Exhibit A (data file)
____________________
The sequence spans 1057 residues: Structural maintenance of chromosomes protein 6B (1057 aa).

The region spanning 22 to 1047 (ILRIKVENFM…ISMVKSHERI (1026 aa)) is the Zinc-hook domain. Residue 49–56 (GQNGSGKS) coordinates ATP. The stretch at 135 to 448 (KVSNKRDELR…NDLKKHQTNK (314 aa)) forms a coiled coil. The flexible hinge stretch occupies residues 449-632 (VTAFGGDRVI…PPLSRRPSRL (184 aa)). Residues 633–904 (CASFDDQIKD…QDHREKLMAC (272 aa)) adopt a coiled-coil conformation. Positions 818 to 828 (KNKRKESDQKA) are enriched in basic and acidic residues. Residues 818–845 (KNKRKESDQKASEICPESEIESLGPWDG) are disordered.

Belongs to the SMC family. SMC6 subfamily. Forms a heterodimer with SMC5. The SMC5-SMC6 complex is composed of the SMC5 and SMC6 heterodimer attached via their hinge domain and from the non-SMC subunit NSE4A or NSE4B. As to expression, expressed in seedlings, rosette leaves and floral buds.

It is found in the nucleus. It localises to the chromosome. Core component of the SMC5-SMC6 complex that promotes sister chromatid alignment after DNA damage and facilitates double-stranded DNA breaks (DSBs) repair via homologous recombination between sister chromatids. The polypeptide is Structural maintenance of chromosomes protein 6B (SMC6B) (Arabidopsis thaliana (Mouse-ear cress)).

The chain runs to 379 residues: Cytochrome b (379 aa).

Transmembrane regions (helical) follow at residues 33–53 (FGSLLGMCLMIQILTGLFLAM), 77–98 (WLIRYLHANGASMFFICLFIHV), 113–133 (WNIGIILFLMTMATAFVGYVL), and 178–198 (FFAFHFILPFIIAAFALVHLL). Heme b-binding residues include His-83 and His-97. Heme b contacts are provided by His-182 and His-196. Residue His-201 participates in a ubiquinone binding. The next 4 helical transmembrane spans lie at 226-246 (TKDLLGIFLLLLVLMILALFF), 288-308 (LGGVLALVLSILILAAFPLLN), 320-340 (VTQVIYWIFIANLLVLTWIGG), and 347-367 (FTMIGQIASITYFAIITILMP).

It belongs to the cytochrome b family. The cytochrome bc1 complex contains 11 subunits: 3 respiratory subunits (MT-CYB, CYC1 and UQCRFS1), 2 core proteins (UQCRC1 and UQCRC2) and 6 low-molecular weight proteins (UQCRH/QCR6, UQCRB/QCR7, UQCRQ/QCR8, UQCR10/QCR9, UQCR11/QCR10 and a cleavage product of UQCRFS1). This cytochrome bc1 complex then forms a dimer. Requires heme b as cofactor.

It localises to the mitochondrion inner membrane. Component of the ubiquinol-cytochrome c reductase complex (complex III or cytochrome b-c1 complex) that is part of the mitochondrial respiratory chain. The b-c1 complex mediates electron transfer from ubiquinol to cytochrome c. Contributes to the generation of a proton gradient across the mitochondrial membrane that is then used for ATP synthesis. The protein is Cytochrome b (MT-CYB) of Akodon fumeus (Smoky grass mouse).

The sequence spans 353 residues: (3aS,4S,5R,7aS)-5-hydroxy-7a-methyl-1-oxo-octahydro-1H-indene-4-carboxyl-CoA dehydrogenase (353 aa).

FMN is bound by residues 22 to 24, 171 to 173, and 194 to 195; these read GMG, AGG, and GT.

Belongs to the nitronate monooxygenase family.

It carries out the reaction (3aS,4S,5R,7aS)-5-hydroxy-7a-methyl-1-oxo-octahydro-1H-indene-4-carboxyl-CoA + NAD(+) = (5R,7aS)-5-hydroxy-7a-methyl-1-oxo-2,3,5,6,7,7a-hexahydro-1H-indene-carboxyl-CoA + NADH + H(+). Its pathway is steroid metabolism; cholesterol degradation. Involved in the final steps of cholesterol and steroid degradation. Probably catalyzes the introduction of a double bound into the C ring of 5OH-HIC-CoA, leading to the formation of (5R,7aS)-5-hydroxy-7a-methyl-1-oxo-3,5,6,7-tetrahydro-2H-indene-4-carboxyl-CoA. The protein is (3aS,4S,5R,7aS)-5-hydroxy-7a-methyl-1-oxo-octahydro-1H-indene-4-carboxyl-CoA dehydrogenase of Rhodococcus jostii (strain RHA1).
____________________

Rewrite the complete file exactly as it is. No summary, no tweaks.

The sequence spans 1057 residues: Structural maintenance of chromosomes protein 6B (1057 aa).

The region spanning 22 to 1047 (ILRIKVENFM…ISMVKSHERI (1026 aa)) is the Zinc-hook domain. Residue 49–56 (GQNGSGKS) coordinates ATP. The stretch at 135 to 448 (KVSNKRDELR…NDLKKHQTNK (314 aa)) forms a coiled coil. The flexible hinge stretch occupies residues 449-632 (VTAFGGDRVI…PPLSRRPSRL (184 aa)). Residues 633–904 (CASFDDQIKD…QDHREKLMAC (272 aa)) adopt a coiled-coil conformation. Positions 818 to 828 (KNKRKESDQKA) are enriched in basic and acidic residues. Residues 818–845 (KNKRKESDQKASEICPESEIESLGPWDG) are disordered.

Belongs to the SMC family. SMC6 subfamily. Forms a heterodimer with SMC5. The SMC5-SMC6 complex is composed of the SMC5 and SMC6 heterodimer attached via their hinge domain and from the non-SMC subunit NSE4A or NSE4B. As to expression, expressed in seedlings, rosette leaves and floral buds.

It is found in the nucleus. It localises to the chromosome. Core component of the SMC5-SMC6 complex that promotes sister chromatid alignment after DNA damage and facilitates double-stranded DNA breaks (DSBs) repair via homologous recombination between sister chromatids. The polypeptide is Structural maintenance of chromosomes protein 6B (SMC6B) (Arabidopsis thaliana (Mouse-ear cress)).

The chain runs to 379 residues: Cytochrome b (379 aa).

Transmembrane regions (helical) follow at residues 33–53 (FGSLLGMCLMIQILTGLFLAM), 77–98 (WLIRYLHANGASMFFICLFIHV), 113–133 (WNIGIILFLMTMATAFVGYVL), and 178–198 (FFAFHFILPFIIAAFALVHLL). Heme b-binding residues include His-83 and His-97. Heme b contacts are provided by His-182 and His-196. Residue His-201 participates in a ubiquinone binding. The next 4 helical transmembrane spans lie at 226-246 (TKDLLGIFLLLLVLMILALFF), 288-308 (LGGVLALVLSILILAAFPLLN), 320-340 (VTQVIYWIFIANLLVLTWIGG), and 347-367 (FTMIGQIASITYFAIITILMP).

It belongs to the cytochrome b family. The cytochrome bc1 complex contains 11 subunits: 3 respiratory subunits (MT-CYB, CYC1 and UQCRFS1), 2 core proteins (UQCRC1 and UQCRC2) and 6 low-molecular weight proteins (UQCRH/QCR6, UQCRB/QCR7, UQCRQ/QCR8, UQCR10/QCR9, UQCR11/QCR10 and a cleavage product of UQCRFS1). This cytochrome bc1 complex then forms a dimer. Requires heme b as cofactor.

It localises to the mitochondrion inner membrane. Component of the ubiquinol-cytochrome c reductase complex (complex III or cytochrome b-c1 complex) that is part of the mitochondrial respiratory chain. The b-c1 complex mediates electron transfer from ubiquinol to cytochrome c. Contributes to the generation of a proton gradient across the mitochondrial membrane that is then used for ATP synthesis. The protein is Cytochrome b (MT-CYB) of Akodon fumeus (Smoky grass mouse).

The sequence spans 353 residues: (3aS,4S,5R,7aS)-5-hydroxy-7a-methyl-1-oxo-octahydro-1H-indene-4-carboxyl-CoA dehydrogenase (353 aa).

FMN is bound by residues 22 to 24, 171 to 173, and 194 to 195; these read GMG, AGG, and GT.

Belongs to the nitronate monooxygenase family.

It carries out the reaction (3aS,4S,5R,7aS)-5-hydroxy-7a-methyl-1-oxo-octahydro-1H-indene-4-carboxyl-CoA + NAD(+) = (5R,7aS)-5-hydroxy-7a-methyl-1-oxo-2,3,5,6,7,7a-hexahydro-1H-indene-carboxyl-CoA + NADH + H(+). Its pathway is steroid metabolism; cholesterol degradation. Involved in the final steps of cholesterol and steroid degradation. Probably catalyzes the introduction of a double bound into the C ring of 5OH-HIC-CoA, leading to the formation of (5R,7aS)-5-hydroxy-7a-methyl-1-oxo-3,5,6,7-tetrahydro-2H-indene-4-carboxyl-CoA. The protein is (3aS,4S,5R,7aS)-5-hydroxy-7a-methyl-1-oxo-octahydro-1H-indene-4-carboxyl-CoA dehydrogenase of Rhodococcus jostii (strain RHA1).